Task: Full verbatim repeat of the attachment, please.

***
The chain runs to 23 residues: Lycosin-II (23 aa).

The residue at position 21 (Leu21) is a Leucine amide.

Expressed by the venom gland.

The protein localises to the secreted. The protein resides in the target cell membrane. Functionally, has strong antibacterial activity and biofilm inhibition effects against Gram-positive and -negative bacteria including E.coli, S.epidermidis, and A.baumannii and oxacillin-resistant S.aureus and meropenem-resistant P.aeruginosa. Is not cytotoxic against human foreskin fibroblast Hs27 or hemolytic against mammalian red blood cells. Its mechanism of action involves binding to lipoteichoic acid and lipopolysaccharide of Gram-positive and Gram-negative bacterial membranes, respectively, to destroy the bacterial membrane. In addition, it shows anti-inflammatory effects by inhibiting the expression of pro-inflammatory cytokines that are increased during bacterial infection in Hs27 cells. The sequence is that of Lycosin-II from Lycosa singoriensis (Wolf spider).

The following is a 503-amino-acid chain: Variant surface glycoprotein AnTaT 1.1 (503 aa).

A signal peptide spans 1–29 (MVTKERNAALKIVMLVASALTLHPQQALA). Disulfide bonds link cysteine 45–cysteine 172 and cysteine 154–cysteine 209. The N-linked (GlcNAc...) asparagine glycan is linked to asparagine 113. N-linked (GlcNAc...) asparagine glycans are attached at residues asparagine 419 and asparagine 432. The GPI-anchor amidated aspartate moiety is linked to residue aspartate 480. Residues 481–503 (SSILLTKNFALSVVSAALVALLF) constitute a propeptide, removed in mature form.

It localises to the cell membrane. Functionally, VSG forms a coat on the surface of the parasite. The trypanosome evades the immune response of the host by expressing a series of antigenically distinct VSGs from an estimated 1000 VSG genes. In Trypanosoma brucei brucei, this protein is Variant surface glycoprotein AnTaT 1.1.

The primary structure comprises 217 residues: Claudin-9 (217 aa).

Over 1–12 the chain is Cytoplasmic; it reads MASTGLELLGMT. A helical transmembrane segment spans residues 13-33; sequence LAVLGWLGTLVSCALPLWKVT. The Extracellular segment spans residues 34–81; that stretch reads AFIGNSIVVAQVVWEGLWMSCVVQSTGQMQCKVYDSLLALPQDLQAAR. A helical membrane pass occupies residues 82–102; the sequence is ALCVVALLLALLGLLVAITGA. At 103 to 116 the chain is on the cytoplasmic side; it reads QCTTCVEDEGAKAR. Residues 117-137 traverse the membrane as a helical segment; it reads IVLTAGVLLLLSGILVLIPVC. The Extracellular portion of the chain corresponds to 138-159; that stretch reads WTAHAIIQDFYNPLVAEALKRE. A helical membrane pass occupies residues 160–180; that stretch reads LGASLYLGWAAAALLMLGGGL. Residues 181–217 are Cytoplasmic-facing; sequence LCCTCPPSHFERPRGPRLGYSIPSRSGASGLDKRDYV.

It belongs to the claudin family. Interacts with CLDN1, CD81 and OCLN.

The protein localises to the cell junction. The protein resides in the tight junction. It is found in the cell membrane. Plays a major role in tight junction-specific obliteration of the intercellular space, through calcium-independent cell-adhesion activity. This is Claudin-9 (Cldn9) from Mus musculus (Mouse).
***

The chain runs to 23 residues: Lycosin-II (23 aa).

The residue at position 21 (Leu21) is a Leucine amide.

Expressed by the venom gland.

The protein localises to the secreted. The protein resides in the target cell membrane. Functionally, has strong antibacterial activity and biofilm inhibition effects against Gram-positive and -negative bacteria including E.coli, S.epidermidis, and A.baumannii and oxacillin-resistant S.aureus and meropenem-resistant P.aeruginosa. Is not cytotoxic against human foreskin fibroblast Hs27 or hemolytic against mammalian red blood cells. Its mechanism of action involves binding to lipoteichoic acid and lipopolysaccharide of Gram-positive and Gram-negative bacterial membranes, respectively, to destroy the bacterial membrane. In addition, it shows anti-inflammatory effects by inhibiting the expression of pro-inflammatory cytokines that are increased during bacterial infection in Hs27 cells. The sequence is that of Lycosin-II from Lycosa singoriensis (Wolf spider).

The following is a 503-amino-acid chain: Variant surface glycoprotein AnTaT 1.1 (503 aa).

A signal peptide spans 1–29 (MVTKERNAALKIVMLVASALTLHPQQALA). Disulfide bonds link cysteine 45–cysteine 172 and cysteine 154–cysteine 209. The N-linked (GlcNAc...) asparagine glycan is linked to asparagine 113. N-linked (GlcNAc...) asparagine glycans are attached at residues asparagine 419 and asparagine 432. The GPI-anchor amidated aspartate moiety is linked to residue aspartate 480. Residues 481–503 (SSILLTKNFALSVVSAALVALLF) constitute a propeptide, removed in mature form.

It localises to the cell membrane. Functionally, VSG forms a coat on the surface of the parasite. The trypanosome evades the immune response of the host by expressing a series of antigenically distinct VSGs from an estimated 1000 VSG genes. In Trypanosoma brucei brucei, this protein is Variant surface glycoprotein AnTaT 1.1.

The primary structure comprises 217 residues: Claudin-9 (217 aa).

Over 1–12 the chain is Cytoplasmic; it reads MASTGLELLGMT. A helical transmembrane segment spans residues 13-33; sequence LAVLGWLGTLVSCALPLWKVT. The Extracellular segment spans residues 34–81; that stretch reads AFIGNSIVVAQVVWEGLWMSCVVQSTGQMQCKVYDSLLALPQDLQAAR. A helical membrane pass occupies residues 82–102; the sequence is ALCVVALLLALLGLLVAITGA. At 103 to 116 the chain is on the cytoplasmic side; it reads QCTTCVEDEGAKAR. Residues 117-137 traverse the membrane as a helical segment; it reads IVLTAGVLLLLSGILVLIPVC. The Extracellular portion of the chain corresponds to 138-159; that stretch reads WTAHAIIQDFYNPLVAEALKRE. A helical membrane pass occupies residues 160–180; that stretch reads LGASLYLGWAAAALLMLGGGL. Residues 181–217 are Cytoplasmic-facing; sequence LCCTCPPSHFERPRGPRLGYSIPSRSGASGLDKRDYV.

It belongs to the claudin family. Interacts with CLDN1, CD81 and OCLN.

The protein localises to the cell junction. The protein resides in the tight junction. It is found in the cell membrane. Plays a major role in tight junction-specific obliteration of the intercellular space, through calcium-independent cell-adhesion activity. This is Claudin-9 (Cldn9) from Mus musculus (Mouse).